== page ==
Multiculturalism And Religio-ethnic Plurality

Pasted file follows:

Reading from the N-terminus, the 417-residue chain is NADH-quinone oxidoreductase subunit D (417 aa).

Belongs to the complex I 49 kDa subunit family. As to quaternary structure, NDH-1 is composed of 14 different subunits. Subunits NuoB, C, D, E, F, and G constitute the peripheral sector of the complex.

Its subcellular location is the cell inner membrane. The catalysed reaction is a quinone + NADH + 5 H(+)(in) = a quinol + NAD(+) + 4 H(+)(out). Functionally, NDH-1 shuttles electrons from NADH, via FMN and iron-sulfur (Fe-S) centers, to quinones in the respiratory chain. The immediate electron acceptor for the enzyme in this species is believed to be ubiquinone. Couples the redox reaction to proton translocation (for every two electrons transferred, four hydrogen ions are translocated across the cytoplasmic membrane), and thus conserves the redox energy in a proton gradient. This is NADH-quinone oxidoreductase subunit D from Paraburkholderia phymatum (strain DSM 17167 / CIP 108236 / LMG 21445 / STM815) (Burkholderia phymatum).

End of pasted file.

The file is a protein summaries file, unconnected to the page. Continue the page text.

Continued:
Malaysia is regarded one of the most plural countries in Southeast Asia. The plurality and the diversified nature of the society and the ability to live in relative peace and harmony make it possible to speak about Malaysia's experience of multiculturalism and co-existence. Upon independence in 1957 and the formation of Malaysia in 1963, the various religious and ethnic groups have practically demonstrated a remarkable sense of tolerance and reciprocity when they agreed to uphold the proposed Federal Constitution, which among other things granted citizenship to the immigrants (by the principle of jus soli), the recognition of Islam and the special Malay and Bumiputra rights. This paper seeks to depict the experience and the state of multiculturalism and the pattern of reciprocity and tolerance rooted and accustomed in the Malaysian society. It also traces some of the possible factors that are helping to shape the present generation's outlook towards multiculturalism.